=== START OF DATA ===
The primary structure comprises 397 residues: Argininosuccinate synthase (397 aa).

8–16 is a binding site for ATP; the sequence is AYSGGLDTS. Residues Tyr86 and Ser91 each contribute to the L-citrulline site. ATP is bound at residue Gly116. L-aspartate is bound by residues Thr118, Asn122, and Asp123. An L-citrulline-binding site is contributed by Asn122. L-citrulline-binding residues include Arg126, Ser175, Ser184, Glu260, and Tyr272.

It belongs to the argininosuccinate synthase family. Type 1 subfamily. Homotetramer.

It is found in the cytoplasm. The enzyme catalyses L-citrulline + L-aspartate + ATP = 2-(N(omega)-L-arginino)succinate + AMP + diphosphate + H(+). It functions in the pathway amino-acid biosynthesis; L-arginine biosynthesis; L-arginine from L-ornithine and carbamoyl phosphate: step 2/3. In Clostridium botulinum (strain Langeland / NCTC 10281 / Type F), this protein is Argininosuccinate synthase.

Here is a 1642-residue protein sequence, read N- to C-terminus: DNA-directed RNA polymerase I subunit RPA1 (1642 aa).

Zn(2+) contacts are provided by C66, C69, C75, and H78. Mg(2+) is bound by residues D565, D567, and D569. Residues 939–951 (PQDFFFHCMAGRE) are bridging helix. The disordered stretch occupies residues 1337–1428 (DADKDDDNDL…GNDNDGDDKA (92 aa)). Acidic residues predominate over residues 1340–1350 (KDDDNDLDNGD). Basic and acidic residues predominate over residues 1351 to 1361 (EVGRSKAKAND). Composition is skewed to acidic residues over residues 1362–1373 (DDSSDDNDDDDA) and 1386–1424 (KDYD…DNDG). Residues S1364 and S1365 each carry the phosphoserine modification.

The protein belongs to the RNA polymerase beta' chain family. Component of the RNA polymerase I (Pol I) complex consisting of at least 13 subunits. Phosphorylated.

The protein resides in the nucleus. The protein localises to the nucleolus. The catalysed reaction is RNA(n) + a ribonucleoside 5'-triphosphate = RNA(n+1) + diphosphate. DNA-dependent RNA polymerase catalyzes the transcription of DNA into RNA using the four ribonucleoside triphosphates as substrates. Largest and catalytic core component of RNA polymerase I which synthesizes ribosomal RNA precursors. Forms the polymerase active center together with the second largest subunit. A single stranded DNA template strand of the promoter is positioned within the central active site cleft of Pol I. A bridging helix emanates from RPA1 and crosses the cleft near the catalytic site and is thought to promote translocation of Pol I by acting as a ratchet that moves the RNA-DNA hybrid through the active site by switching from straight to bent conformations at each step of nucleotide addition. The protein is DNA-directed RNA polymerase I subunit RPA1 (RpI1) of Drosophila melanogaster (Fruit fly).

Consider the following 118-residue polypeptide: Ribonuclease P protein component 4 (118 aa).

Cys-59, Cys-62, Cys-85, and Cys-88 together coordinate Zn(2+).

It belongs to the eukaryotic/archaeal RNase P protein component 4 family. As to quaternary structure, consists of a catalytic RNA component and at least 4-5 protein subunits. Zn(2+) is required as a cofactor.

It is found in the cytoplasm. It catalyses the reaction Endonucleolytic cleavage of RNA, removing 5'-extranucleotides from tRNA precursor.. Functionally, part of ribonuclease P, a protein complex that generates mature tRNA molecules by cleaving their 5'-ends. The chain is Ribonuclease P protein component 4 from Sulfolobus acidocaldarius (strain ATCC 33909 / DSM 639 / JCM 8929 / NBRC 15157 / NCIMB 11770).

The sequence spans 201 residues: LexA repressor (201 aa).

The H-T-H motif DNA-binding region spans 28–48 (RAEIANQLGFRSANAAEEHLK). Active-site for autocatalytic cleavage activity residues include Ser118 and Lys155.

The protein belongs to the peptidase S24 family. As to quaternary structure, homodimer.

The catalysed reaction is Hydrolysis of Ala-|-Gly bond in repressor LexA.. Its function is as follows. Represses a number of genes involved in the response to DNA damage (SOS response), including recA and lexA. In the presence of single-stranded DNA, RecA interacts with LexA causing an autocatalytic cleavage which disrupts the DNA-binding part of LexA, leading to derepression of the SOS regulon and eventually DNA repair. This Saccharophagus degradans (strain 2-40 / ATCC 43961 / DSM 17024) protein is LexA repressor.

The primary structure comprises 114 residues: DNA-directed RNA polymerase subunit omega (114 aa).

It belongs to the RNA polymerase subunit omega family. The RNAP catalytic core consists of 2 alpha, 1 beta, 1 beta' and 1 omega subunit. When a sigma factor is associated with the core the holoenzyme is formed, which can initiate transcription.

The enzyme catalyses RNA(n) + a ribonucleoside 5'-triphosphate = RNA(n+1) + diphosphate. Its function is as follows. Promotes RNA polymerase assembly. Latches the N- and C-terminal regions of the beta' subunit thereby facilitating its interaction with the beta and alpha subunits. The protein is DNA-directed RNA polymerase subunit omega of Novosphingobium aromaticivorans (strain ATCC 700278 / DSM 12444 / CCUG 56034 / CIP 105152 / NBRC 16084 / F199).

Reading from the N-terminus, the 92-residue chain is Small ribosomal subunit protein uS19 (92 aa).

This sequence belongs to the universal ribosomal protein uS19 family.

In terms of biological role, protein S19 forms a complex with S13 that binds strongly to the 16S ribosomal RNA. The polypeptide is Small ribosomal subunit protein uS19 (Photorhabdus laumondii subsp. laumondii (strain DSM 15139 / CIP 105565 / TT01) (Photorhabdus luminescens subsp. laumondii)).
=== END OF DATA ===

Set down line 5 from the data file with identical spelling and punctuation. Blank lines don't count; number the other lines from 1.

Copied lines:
Here is a 1642-residue protein sequence, read N- to C-terminus: DNA-directed RNA polymerase I subunit RPA1 (1642 aa).